ICGL announces study tours in various regions of the continental United States including the Rocky Mountains, the Southwest, West Texas and the Southeast. Photo: Meghna Singha

The COVID-19 pandemic stole many Pace traditions, such as live theater productions, the senior parade, dances and more. However, the Isdell Center for Global Leadership (ICGL) has worked to preserve their beloved study tours by planning domestic trips that fit pandemic protocols while also being enjoyable and educational.

“We wanted to take this opportunity to help our kids appreciate the beauty in our own country,” said ICGL Director Trish Anderson. “There is so much to see and experience within America and we think that our students can get a lot out of it.”

Each of the trips focuses on one region of the U.S., such as the Northeast, the Southwest, the Rocky Mountains and more. Each trip also has a central theme such as social entrepreneurship, science and technology, and environmental sustainability.

To ensure the safety and enjoyment of every student traveling, Pace partnered with Envoys, a youth travel company devoted to expanding the boundaries of possibility for global education programming. Envoys provides a second layer of risk management, handling all of the hotels and checking for virus protocols.

The ICGL is offering four study tours during spring break. ICGL Associate Director Ted Ward will be leading one to California and Arizona over spring break. This trip will examine the reality of immigration within the United States and encourage students to seek the truths outside of their bubbles in Atlanta. Students will participate in a mile-long walk through the desert to get a partial sense of the experience of refugees.

They will also visit a border station and engage in a Q&A session with an immigration lawyer. “The border has been an issue since I was in high school, and we still haven’t fixed the problem,” said Mr. Ward. “We hope this study tour encourages students to be activated around political issues and learn how to incorporate human rights into political policies.”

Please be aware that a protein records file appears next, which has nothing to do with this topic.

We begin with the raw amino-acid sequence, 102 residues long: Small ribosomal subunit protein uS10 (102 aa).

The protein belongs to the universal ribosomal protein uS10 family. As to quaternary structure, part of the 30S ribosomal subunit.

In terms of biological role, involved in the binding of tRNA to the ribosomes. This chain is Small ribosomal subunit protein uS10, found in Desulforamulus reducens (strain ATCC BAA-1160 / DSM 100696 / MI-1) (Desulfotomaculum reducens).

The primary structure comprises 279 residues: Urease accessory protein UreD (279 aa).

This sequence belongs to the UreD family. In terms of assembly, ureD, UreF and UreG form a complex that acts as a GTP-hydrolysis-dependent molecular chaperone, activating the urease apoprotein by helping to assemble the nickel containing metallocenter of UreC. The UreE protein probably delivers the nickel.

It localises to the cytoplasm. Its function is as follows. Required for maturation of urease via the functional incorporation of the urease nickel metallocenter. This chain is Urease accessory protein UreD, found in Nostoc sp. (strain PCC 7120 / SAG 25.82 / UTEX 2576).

Also over spring break, upper school science teacher Kevin Ballard will lead a study tour to Big Bend National Park in West Texas. Mr. Ballard has led this trip to the most remote national park in the continental United States about eight times, he says. Students will spend their days hiking and exploring the various landscapes of the park, including mountain ranges, canyons and desert. “There’s a lot to learn,” said Mr. Ballard. “Everybody has something to learn on the trips and it is different for everyone. I want students to appreciate the place and the nature and the people.”

Upper school science teacher Kaylan Haizlip will lead a study tour to Denver, Colorado to study the food scene of the city. This trip combines the previous ICGL themes of food and waste. Students will study food equity and the relationship between food access and socioeconomic status.

They will work with GrowHaus, a Denver based indoor farm to learn about farming and its importance in society. The study tour also focuses on Denver’s current urbanization against the backdrop of the Rocky Mountains, relating it to the differences between rural and urban food systems.

The last spring break study tour has yet to be fully planned because Pace and Envoys are not collaborating on it. They have decided that it will center around camping and hiking. Odds are that Class of 2022 Dean Ben Ewing and computer science teacher Charlie Bryant will lead students on the trip. 

As the pandemic spreads and uncertainty lingers, these study tours and their content are subject to change as COVID-19 cases either continue to spike or are brought under control. “We just want to have a plan in place as long as COVID allows,” said Ms. Anderson. As the semester progresses, the ICGL will also release more information about summer 2021 study tours.

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